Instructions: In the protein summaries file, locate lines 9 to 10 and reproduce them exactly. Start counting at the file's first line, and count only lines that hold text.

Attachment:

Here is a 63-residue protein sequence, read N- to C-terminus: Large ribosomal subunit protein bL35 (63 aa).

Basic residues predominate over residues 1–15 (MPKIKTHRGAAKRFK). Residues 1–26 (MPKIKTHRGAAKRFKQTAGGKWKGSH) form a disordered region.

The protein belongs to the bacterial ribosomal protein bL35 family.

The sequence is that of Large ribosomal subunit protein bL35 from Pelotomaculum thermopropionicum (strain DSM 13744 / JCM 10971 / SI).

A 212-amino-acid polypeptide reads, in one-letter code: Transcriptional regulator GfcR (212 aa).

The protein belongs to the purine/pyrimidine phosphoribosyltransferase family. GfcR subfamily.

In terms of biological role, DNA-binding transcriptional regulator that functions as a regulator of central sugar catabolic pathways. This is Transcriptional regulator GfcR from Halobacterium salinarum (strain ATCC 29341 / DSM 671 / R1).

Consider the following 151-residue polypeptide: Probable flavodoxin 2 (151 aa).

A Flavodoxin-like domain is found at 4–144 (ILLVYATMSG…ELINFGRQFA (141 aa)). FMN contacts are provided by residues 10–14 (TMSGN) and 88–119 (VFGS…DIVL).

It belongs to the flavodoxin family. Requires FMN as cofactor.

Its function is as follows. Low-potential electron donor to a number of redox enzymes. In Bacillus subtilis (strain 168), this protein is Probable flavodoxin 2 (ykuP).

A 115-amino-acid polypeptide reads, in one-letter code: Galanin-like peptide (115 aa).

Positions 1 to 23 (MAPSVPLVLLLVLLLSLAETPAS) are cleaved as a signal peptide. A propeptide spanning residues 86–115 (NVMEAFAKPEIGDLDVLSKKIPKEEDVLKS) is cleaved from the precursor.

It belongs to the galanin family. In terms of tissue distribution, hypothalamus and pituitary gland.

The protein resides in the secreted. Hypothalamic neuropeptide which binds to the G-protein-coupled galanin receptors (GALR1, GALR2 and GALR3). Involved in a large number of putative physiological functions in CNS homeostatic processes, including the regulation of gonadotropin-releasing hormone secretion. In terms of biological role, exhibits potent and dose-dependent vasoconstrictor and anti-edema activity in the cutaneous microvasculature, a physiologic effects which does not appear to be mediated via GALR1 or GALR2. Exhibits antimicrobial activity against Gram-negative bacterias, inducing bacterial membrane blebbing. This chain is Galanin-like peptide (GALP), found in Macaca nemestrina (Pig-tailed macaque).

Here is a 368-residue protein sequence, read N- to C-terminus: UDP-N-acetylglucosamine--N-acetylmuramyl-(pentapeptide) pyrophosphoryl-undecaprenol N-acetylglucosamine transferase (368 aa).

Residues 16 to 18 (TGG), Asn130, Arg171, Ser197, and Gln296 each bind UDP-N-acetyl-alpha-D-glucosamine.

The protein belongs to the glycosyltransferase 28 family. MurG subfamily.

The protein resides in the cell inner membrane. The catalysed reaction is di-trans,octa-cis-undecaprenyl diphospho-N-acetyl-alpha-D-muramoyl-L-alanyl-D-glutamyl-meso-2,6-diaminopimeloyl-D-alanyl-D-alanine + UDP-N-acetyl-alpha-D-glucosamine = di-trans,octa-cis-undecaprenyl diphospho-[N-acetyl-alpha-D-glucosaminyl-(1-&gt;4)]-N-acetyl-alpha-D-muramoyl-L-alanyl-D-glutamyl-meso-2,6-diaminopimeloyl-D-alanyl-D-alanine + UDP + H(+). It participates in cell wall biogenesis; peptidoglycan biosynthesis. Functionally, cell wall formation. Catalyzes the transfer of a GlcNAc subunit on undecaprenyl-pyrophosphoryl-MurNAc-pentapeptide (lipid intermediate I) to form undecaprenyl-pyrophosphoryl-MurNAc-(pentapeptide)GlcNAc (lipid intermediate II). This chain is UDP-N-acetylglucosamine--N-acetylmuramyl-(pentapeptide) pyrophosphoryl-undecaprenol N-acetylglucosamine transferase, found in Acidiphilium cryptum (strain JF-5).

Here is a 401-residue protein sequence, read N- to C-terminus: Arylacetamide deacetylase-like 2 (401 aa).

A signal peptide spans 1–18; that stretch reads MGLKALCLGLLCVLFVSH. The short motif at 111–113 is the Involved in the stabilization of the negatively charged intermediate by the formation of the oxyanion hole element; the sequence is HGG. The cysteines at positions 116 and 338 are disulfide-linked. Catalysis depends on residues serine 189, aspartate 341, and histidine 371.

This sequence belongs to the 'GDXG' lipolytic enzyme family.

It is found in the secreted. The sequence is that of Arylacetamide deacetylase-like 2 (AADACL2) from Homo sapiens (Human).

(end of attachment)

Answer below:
A Flavodoxin-like domain is found at 4–144 (ILLVYATMSG…ELINFGRQFA (141 aa)). FMN contacts are provided by residues 10–14 (TMSGN) and 88–119 (VFGS…DIVL).

It belongs to the flavodoxin family. Requires FMN as cofactor.